The Run command allows you to run one-line command line instructions. You get to the Run command by typing Windows+R on the keyboard. That will open up a small dialog to the lower left where you can type any command.

The Run command gives you a very fast way to start apps or open web pages. The following are a few common examples:

  • calc (starts Calculator)
  • notepad (starts Notepad)
  • excel (starts Excel)
  • winword (starts Word)
  • mstsc (starts remote desktop terminal)
  • inetmgr (starts the IIS Manager)
  • cmd /f:on (starts a command prompt with tab completion)
  • (opens the default browser and goes to
  • (same as above)
  • %programfiles% (opens Explorer and goes to the program files folder, usually C:\Program Files)
  • control panel (opens the Control Panel)
  • services.msc (opens the services panel)

3. Use Windows Search

I already mentioned it above, and I will mention it again. Few people realize that Windows has built-in search similar to Mac’s Spotlight search.

Just press the Windows button on the keyboard to open the start menu and start typing immediately. This will search for apps and files and the search results show immediately on the start menu. It evens searches tags in images and content in pdf files.

I actually never understood the hatred for Windows 8 and 8.1 and the large start menu. To me it was just a big friendly searchable start screen. But I guess I was the only person in the world that liked it.

Unfortunately, Windows Search does not search the internet.

4. Use the Power menu

The power menu is shown when you press Windows+X on the keyboard. The power menu gives you immediate access to the most important stuff such as settings, event viewer, network connections, and the command prompt.

Speaking of the command prompt, if you prefer to use PowerShell, you can replace the command prompt with PowerShell on the power menu. Right-click your taskbar and choose taskbar settings. Then turn on the setting “Replace Command Prompt with Windows PowerShell in the menu when I right-click the start button or press Windows-key+X” (now that’s a long sentence).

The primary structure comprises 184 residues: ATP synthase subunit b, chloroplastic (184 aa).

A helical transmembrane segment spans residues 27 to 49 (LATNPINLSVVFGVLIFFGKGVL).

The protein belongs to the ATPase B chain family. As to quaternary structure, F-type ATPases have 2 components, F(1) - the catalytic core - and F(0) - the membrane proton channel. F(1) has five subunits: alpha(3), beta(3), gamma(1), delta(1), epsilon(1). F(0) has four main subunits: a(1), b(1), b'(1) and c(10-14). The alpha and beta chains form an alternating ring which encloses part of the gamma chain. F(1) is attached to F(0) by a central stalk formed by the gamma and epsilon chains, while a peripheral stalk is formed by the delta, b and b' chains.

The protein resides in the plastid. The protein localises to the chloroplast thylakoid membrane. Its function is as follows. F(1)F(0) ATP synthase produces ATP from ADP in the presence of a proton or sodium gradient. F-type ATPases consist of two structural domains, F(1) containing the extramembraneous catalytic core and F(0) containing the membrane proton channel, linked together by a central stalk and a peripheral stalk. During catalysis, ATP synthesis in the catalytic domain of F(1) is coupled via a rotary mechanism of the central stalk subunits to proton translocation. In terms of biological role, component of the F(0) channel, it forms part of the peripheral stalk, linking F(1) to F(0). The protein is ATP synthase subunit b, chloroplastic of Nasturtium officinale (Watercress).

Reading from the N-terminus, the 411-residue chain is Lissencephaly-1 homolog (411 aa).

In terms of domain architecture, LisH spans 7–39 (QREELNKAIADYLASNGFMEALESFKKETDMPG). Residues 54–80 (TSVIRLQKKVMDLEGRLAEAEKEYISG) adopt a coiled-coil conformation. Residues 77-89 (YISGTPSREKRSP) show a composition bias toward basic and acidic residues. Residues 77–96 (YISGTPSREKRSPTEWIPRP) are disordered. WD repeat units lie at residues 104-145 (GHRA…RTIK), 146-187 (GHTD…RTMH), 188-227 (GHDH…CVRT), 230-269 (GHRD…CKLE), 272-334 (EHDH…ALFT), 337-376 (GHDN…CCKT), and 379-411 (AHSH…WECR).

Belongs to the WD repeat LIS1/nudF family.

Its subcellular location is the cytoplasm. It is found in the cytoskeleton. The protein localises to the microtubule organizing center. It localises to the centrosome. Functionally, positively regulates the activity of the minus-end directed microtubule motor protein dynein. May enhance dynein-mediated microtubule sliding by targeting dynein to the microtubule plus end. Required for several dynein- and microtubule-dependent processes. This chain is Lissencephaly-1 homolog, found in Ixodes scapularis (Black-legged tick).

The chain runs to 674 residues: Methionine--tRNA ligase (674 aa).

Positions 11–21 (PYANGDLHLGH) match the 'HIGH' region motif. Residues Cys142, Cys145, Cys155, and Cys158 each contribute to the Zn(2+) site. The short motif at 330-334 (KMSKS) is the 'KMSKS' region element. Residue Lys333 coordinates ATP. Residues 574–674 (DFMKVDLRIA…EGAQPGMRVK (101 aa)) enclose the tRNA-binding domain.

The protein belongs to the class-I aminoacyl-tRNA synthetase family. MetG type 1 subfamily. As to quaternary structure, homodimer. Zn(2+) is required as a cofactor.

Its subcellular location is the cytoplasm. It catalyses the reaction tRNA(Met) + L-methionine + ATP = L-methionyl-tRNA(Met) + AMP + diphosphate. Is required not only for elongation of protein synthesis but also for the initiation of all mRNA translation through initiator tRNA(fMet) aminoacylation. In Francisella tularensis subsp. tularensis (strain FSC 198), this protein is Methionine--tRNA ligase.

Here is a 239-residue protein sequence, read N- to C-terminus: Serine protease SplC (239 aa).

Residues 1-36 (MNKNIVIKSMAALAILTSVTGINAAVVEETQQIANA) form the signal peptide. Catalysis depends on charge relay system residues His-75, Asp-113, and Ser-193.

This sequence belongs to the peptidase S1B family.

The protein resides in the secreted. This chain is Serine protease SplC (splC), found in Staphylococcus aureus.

5. Easily start new instances of an app

As you know you can start an app by clicking its icon on the taskbar.

Now, if you want to start more instances of the same app, you hold left-Shift and click the icon.

And if you want to start an app as administrator, you hold left-Ctrl and left-Shift and click the icon.

You should pin command prompt and PowerShell to the taskbar so that you can start and administrator prompt just by left-ctrl + left-shift + clicking it.

You can also start an app that has been pinned to the taskbar simply by holding the Windows key and pressing the number for the app. So, for example, Edge is the third app om my taskbar, so I can start it simply by pressing Windows+3 on my keyboard.

(I apologize for my hopeless, childish handwriting)

6. Use the Snipping Tool

This tool is very helpful for capturing screen shots and I use it all the time, for example for writing blogs. Just search for “Snipping” in your start menu to use it.

You may find difficulties in snipping a screen shot of menus and such but of course I have a trick for that:

  1. Start the Snipping Tool and click New.
  2. Press the Esc button on your keyboard.
  3. Open whatever menu you wish to capture.
  4. Press Ctrl+Print Screen on your keyboard.
  5. Now you can draw a rectangle of with the Snipping Tool to capture the menu.

7. Copy the path of a file

Left-shift and right-click a file to reveal a number of extra items on the context menu. One of them is “Copy as path” which will copy the file’s full path to your clipboard. Neat.

8. Use shortcuts

Some common shortcuts:

  • Windows+E: Start File Explorer
  • Windows+D: Show the desktop
  • Windows+I: Open settings
  • Windows+Ctrl+D: Create new virtual desktop
  • Windows+Ctrl+right arrow: Go to next virtual desktop
  • Windows+Ctrl+left arrow: Go to previous virtual desktop
  • Windows+Ctrl+F4: Close current virtual desktop
  • Windows+arrow up: Maximize window
  • Windows+arrow down: Minimize window
  • Windows+arrow left or arrow right: Snap window to the left or right border

By the way, if you grab a window by the title bar and shake it with the mouse, all other windows on the desktop will be minimized.

9. Keep your Windows desktop clean

With Windows search and the run command, who needs icons on the desktop?

Add shortcuts to the taskbar for the apps that you use the most for easy access and leave the desktop clean and uncluttered.

10. Easily create connection strings

The last trick for now is for developers. I find it incredibly useful and I have not met a single person who knows about it since I learned it many years ago. So I decided to include it here as a small bonus for those who made it this far.

I can never remember the syntax or the property names for connection strings when connecting to a database from code on Windows which is why this trick has helped me for years. A long time ago at a conference (in Boston I believe) I saw the presenter creating a file on his desktop with the extension .udl. Then he double-clicked the file which opened a small dialog where he entered SQL Server instance name and selected authentication and database name.

After dismissing the dialog he opened Notepad (by pressing Windows+R and entering “notepad”) and he then dragged the .udl file to Notepad, revealing a beautiful connection string. How about that!

By the way, the .udl trick won’t work unless you have followed the very first trick on this list: “Show file extensions in Explorer”.

I hope you find above useful 😀